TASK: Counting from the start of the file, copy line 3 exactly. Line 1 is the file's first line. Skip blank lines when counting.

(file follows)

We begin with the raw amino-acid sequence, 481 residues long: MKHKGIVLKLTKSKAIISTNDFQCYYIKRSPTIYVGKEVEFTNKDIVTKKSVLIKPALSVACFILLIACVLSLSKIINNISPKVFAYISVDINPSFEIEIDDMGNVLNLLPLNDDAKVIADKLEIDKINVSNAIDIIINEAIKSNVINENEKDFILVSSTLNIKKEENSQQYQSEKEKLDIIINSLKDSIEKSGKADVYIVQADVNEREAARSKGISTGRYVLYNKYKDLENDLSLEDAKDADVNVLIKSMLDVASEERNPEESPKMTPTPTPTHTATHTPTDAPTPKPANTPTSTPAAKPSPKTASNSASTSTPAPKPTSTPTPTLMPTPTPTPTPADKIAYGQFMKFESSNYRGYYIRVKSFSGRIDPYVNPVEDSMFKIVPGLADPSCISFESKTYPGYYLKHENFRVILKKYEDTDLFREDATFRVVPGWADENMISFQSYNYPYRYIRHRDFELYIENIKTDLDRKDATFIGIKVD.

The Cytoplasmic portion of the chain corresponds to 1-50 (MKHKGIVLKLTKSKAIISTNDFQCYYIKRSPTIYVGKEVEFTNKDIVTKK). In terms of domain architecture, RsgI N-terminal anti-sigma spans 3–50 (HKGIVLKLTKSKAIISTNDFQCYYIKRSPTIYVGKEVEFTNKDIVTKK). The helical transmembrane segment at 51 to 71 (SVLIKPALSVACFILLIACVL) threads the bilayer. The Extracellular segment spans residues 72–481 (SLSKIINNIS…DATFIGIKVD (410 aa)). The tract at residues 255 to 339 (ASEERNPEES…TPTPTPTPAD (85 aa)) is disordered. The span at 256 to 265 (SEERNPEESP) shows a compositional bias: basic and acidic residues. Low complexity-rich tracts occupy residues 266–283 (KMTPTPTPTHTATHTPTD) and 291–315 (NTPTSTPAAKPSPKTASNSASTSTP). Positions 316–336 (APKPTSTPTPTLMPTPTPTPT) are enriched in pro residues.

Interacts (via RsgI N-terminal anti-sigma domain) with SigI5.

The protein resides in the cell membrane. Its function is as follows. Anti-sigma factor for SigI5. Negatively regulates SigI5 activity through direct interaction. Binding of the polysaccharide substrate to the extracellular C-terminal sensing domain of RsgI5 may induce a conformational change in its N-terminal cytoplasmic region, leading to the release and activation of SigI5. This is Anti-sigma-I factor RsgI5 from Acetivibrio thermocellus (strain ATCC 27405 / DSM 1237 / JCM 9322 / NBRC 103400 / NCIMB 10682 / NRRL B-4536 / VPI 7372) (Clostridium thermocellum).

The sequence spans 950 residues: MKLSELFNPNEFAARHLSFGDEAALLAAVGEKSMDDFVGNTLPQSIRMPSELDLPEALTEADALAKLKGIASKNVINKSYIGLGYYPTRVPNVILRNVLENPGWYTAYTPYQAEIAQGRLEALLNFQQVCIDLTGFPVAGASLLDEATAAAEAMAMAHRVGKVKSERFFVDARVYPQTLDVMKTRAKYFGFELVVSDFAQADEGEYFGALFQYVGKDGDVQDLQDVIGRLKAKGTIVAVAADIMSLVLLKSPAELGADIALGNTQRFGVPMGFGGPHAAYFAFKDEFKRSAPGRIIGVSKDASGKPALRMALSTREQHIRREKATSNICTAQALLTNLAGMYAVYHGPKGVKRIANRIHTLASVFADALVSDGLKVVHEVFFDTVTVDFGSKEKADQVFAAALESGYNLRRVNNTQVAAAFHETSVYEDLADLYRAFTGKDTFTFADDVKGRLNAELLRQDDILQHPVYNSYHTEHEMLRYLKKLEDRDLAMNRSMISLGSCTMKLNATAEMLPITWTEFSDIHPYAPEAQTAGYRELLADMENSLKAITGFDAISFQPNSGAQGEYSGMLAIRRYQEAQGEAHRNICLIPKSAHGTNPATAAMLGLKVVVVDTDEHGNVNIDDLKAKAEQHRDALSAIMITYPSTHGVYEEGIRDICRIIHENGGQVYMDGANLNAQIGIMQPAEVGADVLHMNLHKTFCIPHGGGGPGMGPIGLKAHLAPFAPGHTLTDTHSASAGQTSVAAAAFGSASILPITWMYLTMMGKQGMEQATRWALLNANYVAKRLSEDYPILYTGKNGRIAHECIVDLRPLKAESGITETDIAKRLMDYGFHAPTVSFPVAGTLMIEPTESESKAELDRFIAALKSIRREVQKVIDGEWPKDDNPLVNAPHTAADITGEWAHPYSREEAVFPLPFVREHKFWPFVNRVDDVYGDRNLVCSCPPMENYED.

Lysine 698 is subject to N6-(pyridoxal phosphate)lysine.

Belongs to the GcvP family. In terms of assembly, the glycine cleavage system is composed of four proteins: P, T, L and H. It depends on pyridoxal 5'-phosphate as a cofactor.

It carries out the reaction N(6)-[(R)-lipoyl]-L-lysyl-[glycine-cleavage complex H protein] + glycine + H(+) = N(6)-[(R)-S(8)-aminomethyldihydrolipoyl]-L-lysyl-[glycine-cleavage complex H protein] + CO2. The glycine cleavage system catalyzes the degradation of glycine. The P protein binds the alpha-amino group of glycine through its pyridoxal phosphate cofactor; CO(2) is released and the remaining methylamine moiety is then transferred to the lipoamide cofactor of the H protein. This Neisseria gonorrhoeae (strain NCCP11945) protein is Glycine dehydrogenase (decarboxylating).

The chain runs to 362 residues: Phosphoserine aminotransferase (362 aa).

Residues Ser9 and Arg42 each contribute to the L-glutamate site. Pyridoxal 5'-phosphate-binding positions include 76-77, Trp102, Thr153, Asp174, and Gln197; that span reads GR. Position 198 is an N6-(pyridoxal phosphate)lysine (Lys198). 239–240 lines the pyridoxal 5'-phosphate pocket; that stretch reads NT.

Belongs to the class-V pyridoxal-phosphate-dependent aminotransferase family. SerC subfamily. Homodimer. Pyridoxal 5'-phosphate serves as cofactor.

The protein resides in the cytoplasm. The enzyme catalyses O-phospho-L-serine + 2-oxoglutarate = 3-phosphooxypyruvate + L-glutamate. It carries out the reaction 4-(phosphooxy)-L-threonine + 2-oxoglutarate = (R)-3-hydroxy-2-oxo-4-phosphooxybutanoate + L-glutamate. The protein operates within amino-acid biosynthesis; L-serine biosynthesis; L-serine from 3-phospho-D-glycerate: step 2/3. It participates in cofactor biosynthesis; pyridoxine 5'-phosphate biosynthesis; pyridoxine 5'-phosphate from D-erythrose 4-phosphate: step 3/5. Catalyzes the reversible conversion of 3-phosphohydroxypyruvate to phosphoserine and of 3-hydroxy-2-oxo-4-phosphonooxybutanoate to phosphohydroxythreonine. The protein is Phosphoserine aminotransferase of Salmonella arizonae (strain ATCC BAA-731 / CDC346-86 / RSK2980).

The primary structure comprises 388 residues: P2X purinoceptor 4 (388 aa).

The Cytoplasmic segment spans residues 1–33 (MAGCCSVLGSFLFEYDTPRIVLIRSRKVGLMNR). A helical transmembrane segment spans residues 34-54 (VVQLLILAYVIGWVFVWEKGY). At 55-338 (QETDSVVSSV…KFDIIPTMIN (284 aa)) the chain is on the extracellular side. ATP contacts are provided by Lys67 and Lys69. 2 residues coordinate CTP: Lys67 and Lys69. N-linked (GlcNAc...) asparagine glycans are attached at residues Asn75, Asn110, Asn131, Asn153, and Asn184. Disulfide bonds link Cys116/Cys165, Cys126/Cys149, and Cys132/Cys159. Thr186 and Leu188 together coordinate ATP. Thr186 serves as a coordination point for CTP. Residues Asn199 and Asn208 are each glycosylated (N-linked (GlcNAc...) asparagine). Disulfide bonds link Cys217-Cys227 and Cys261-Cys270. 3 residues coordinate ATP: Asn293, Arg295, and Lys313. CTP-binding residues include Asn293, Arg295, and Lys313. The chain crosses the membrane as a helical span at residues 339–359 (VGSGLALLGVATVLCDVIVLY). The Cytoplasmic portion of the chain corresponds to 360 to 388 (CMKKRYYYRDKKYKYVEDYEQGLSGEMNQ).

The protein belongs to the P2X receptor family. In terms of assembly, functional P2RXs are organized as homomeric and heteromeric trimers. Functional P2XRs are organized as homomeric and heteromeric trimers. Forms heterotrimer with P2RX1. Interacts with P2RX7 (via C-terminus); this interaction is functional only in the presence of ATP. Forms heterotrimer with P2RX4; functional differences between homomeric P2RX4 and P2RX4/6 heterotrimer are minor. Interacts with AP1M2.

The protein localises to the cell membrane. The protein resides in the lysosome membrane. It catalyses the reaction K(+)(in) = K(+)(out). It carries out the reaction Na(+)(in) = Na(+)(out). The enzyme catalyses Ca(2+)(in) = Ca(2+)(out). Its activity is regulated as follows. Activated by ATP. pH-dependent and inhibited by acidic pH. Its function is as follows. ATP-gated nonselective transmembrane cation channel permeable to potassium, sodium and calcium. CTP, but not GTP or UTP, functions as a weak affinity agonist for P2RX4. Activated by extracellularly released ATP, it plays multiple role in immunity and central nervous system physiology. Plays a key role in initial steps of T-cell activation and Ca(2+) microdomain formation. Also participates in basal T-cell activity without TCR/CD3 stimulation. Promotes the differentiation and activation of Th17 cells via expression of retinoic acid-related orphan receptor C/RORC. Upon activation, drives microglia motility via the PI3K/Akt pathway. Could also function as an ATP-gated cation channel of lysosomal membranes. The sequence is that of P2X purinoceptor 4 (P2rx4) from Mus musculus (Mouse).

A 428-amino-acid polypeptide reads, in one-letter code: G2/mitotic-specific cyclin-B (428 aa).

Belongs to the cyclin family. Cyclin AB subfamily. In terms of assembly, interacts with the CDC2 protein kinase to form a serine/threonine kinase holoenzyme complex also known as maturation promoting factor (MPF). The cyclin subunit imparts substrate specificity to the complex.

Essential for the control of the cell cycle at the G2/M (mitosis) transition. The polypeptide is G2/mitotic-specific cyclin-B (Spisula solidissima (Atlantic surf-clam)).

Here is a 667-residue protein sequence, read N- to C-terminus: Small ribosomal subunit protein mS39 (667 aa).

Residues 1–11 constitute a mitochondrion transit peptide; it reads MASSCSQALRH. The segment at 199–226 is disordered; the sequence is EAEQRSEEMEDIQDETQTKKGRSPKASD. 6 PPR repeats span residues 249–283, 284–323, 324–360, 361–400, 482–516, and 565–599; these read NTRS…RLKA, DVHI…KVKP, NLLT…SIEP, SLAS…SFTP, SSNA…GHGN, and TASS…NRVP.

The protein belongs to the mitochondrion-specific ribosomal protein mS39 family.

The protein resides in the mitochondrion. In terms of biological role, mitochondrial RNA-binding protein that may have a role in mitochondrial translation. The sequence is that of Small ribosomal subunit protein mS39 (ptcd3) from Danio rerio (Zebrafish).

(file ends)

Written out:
Interacts (via RsgI N-terminal anti-sigma domain) with SigI5.